Concert Going in the Age of High-Quality Recordings
Occasionally when I'm at a concert, I hear people remark that the performance
"wasn't like the CD". These comments seem tinged with disappointment, suggesting
that the listeners were expecting a pristine performance identical to the high-quality
CD on their bookshelf at home.
I love the excitement of live music - and the whole concert-going experience, from
the moment I arrive at the venue and join the throng of people in the foyer or bar, the
air full of that eager hum of expectancy, and all the little "rituals" of concert-going:
meeting friends, discussing the music we're about to hear, slipping into the plush
seats. Then the house lights dim and the adventure that is a live performance begins.
Each performance is different, and it is this very uniqueness that makes live music so
These days it is almost de rigeur
to find CDs by the featured artist for sale at the
concert. For many people, these recordings are a way of keeping the memory of the
concert alive, purchasing a "souvenir" to take home, or another recording to add to a
At the turn of the twentieth century, at a time when recordings were relatively scarce,
the activity of concert going was confined to a relatively small minority of cultured
people (the Proms were conceived to bring classical music to a wider audience and
to make music more accessible) and the symphonies of Beethoven, for example,
could be heard only in a select few concert halls. And because of the scarcity of
recordings, performers enjoyed much more freedom in the way they rehearsed,
presented and performed the music. For example, encores were often given between
the movements of a symphony: audiences demanded encores, and received them,
and there was nearly always applause between movements (a cardinal sin of concert
etiquette these days). With few or no recordings to bolster their career, performers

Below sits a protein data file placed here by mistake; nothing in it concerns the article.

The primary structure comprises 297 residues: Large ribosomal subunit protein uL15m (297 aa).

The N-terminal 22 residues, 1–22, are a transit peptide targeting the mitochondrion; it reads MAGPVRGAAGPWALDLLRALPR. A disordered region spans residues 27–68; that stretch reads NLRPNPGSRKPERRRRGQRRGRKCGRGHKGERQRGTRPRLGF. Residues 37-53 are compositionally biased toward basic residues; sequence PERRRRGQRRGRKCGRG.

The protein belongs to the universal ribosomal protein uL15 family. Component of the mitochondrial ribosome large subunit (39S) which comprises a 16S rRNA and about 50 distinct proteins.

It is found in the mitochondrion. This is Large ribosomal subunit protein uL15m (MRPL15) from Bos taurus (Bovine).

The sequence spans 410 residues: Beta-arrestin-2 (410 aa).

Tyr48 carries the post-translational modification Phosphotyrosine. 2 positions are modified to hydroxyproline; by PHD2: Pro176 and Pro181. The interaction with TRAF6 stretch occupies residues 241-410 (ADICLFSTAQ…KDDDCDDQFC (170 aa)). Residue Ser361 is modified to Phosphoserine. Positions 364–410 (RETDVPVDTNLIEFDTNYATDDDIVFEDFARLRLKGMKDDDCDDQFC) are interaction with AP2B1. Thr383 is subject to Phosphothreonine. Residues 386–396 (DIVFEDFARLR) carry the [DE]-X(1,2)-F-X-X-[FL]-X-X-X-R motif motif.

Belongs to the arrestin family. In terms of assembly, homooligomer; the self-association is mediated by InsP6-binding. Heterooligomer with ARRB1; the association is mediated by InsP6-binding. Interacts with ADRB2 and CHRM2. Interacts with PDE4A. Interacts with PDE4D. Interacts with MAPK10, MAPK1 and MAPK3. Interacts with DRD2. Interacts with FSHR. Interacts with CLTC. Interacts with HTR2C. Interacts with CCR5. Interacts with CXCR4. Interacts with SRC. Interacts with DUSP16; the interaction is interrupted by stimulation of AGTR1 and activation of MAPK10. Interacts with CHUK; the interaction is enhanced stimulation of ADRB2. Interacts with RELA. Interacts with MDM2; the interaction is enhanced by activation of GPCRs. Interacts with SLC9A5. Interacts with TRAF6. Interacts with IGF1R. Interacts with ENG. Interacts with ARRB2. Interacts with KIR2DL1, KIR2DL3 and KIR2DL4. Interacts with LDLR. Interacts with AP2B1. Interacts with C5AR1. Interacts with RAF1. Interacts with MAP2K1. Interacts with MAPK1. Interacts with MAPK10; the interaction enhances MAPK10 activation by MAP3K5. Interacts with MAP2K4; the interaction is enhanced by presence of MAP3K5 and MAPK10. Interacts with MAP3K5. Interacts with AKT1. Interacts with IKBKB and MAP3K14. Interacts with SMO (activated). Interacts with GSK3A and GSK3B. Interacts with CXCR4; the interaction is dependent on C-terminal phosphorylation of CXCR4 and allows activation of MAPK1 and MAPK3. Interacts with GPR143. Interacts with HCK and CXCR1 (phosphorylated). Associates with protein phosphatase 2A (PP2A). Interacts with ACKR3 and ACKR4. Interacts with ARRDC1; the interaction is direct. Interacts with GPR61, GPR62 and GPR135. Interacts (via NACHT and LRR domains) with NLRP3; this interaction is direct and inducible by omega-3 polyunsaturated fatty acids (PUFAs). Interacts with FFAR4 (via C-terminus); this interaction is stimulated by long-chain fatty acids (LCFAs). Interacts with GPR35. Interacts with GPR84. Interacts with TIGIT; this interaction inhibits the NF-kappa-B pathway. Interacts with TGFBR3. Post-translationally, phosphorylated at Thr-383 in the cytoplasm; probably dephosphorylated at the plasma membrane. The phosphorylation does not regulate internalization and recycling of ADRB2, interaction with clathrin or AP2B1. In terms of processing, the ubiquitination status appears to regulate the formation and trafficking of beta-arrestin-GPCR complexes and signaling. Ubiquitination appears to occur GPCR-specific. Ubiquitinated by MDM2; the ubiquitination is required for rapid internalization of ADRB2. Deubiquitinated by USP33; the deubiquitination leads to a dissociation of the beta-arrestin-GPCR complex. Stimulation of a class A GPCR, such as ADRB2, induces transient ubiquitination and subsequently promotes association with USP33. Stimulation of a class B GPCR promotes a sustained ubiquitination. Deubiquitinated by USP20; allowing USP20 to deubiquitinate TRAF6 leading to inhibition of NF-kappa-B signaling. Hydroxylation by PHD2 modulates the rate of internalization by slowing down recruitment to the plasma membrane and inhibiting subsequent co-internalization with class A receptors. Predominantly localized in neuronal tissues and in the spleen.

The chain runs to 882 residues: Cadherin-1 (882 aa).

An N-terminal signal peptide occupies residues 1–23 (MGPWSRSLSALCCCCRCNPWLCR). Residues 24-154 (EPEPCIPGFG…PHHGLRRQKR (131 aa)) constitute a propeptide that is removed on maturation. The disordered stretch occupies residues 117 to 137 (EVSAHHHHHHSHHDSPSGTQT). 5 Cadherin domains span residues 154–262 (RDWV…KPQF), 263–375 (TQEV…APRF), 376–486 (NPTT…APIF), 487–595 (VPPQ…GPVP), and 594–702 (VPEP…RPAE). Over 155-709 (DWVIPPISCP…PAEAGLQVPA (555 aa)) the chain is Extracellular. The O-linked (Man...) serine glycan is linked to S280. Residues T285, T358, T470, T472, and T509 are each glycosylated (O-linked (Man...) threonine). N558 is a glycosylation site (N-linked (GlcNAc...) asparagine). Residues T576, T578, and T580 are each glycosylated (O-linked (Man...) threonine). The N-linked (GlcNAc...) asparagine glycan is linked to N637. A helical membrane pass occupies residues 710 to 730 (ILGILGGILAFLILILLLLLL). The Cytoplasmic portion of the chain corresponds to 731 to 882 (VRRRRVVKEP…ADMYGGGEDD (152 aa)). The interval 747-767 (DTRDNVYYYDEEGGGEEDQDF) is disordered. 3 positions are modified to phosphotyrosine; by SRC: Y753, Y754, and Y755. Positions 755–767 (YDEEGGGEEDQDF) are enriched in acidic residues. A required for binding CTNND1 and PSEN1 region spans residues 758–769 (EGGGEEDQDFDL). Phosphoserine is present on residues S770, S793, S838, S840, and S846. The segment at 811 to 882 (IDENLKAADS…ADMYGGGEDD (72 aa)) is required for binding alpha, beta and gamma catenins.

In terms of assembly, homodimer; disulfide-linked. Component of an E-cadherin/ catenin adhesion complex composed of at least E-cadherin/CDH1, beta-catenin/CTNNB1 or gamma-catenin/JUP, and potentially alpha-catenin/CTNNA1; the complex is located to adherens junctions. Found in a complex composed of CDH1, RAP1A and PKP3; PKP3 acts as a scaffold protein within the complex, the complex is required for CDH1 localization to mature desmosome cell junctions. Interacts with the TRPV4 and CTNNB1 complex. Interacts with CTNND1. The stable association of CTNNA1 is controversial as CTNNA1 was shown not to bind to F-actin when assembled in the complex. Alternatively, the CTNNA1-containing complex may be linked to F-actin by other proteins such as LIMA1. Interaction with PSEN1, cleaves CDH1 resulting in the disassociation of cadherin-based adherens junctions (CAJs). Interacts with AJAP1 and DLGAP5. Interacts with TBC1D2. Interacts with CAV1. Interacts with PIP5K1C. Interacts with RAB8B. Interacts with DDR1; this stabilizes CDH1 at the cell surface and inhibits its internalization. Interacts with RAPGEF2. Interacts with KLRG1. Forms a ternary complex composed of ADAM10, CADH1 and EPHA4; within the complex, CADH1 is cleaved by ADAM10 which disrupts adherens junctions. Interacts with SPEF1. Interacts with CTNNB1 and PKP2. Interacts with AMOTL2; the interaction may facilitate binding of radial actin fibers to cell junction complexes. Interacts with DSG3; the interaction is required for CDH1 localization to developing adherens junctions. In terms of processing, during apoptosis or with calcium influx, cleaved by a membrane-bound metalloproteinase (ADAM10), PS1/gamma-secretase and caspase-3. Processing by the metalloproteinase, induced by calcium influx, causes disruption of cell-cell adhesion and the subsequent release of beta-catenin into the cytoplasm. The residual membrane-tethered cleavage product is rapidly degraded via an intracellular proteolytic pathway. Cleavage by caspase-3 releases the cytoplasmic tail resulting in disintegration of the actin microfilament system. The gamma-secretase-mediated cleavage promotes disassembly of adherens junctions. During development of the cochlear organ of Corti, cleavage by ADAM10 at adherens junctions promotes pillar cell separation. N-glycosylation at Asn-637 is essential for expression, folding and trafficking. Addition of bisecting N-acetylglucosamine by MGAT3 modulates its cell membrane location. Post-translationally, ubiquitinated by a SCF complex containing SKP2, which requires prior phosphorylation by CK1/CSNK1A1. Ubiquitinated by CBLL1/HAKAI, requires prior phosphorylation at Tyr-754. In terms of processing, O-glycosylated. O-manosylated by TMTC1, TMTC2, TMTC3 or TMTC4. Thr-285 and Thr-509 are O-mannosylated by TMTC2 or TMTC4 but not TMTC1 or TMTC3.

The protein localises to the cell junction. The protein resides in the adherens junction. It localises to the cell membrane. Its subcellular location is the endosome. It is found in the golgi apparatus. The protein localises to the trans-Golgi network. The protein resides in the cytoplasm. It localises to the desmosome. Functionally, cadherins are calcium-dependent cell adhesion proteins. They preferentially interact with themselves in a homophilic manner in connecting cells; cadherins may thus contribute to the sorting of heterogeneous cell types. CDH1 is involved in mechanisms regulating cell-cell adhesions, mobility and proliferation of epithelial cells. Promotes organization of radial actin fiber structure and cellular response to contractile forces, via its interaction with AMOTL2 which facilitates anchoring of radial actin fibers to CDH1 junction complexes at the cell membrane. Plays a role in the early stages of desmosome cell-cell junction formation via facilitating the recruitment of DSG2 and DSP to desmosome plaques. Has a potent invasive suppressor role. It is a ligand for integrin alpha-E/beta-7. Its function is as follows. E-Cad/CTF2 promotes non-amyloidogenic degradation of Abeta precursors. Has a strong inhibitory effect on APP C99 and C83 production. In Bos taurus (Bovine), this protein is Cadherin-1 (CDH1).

made their living from, well, performing.
Since the middle of the twentieth century, recording technology has grown ever more
sophisticated, allowing artists and orchestras to create performances which are
almost alien to the performance in the concert hall. Alongside this, a certain
"globalisation" of sound has emerged, if all the rough edges and distinctive national
traits of earlier performers and performances have been smoothed out, and even so-
called "live" performances are subject to editing and touching up.
offered us some interesting insights into the craft, and craftiness, of the editor.)
Russian pianist Grigory Sokolov insists that all his recordings (and he has made
relatively few during his long career) are genuinely live - one concert, one take,
ensuring that no two recordings are ever the same and retaining, as far as possible,
the spontaneity of his live performances.
With the rise of high-quality recordings, and the ease with which they could be
obtained, performers, ensembles and orchestras were forced to abandon the rather
laissez-faire attitude to rehearsing and performing that had existed in an earlier age –
because now they had quality recordings to provide them with feedback. Now they
could assess not only their own playing but also compare performances of the same